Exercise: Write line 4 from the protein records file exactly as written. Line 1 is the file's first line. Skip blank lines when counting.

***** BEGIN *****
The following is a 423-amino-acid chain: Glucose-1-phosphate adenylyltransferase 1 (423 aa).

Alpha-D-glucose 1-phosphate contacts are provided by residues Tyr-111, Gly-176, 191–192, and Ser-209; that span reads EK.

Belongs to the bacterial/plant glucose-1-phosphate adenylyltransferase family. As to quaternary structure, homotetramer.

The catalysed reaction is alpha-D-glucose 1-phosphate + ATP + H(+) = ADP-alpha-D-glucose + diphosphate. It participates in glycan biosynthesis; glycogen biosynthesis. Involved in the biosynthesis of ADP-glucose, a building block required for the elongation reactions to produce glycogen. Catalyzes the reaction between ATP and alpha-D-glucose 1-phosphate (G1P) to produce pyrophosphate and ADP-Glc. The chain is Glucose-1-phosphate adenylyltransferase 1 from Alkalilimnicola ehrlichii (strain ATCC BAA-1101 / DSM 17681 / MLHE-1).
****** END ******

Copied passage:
The catalysed reaction is alpha-D-glucose 1-phosphate + ATP + H(+) = ADP-alpha-D-glucose + diphosphate. It participates in glycan biosynthesis; glycogen biosynthesis. Involved in the biosynthesis of ADP-glucose, a building block required for the elongation reactions to produce glycogen. Catalyzes the reaction between ATP and alpha-D-glucose 1-phosphate (G1P) to produce pyrophosphate and ADP-Glc. The chain is Glucose-1-phosphate adenylyltransferase 1 from Alkalilimnicola ehrlichii (strain ATCC BAA-1101 / DSM 17681 / MLHE-1).